Thanks to the private sector, the United States is enjoying an oil and natural gas boom, but production on federal lands has actually declined since President Obama came into office, a new report shows.

Between fiscal years 2010 and 2012, total U.S. oil production rose by about 1.1 million barrels per day over fiscal year 2007, and natural gas production rose 20 percent from 2007 to 2012. All of the increased production from fiscal years 2007 to 2012 took place on non-federal lands, the Congressional Research Service found.

At the same time, the average daily production of natural gas on federal lands decreased by 19 percent between fiscal years 2011 and 2012, and by 33 percent between fiscal years 2008 and 2012.

The report suggests onerous regulations and long permitting processes are at least partially to blame for the drop in production on federal lands. According to CRS, the average time to process an application to drill on federal land increased 41 percent from 2006 to 2011, from 218 days in 2006 to 307 in 2011.  The Bureau of Land Management says overall processing times have increased because of the complexity of the process.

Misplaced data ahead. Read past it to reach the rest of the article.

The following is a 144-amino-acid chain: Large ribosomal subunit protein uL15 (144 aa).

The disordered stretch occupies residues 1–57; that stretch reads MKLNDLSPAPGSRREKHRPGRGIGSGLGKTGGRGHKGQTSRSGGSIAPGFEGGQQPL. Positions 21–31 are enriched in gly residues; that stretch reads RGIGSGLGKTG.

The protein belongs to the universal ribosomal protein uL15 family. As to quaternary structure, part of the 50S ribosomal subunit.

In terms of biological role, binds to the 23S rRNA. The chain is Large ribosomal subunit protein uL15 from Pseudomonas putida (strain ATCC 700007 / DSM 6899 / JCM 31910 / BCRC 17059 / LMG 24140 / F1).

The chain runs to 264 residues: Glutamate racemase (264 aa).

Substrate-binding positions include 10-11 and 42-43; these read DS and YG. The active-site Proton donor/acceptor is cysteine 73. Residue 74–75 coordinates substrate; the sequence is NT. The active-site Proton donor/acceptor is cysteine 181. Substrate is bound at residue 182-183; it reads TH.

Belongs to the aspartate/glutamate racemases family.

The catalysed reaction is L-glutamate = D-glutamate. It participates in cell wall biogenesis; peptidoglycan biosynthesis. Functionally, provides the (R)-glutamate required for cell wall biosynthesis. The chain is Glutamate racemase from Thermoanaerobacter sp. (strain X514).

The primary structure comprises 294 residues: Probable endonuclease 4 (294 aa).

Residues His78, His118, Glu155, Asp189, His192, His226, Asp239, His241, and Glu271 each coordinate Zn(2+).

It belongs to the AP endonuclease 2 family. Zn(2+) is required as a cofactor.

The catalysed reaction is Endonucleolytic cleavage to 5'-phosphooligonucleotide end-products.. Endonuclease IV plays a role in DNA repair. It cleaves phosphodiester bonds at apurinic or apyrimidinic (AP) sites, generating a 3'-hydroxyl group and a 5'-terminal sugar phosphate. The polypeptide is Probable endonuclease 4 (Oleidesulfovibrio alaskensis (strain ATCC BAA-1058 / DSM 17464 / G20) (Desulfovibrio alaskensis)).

“President Obama often boasts that overall energy production has increased under his administration, but this report confirms the energy boom is occurring in spite of the president’s policies, not because of them,” said a statement from the House Energy and Commerce Committee yesterday. “Oil and gas production on federal lands are down due to a complex regulatory regime and an inefficient permitting process.”

Energy and Power Subcommittee Chairman Ed Whitfield said the decline in federal production is hurting gas prices.

“As gas prices continue to rise past $4.00 a gallon, American families are looking to Washington for solutions to help provide relief at the pump,” he said. “Expanding oil production on federal lands offers a real opportunity to help increase domestic supplies and stabilize prices as well as boost federal revenues.”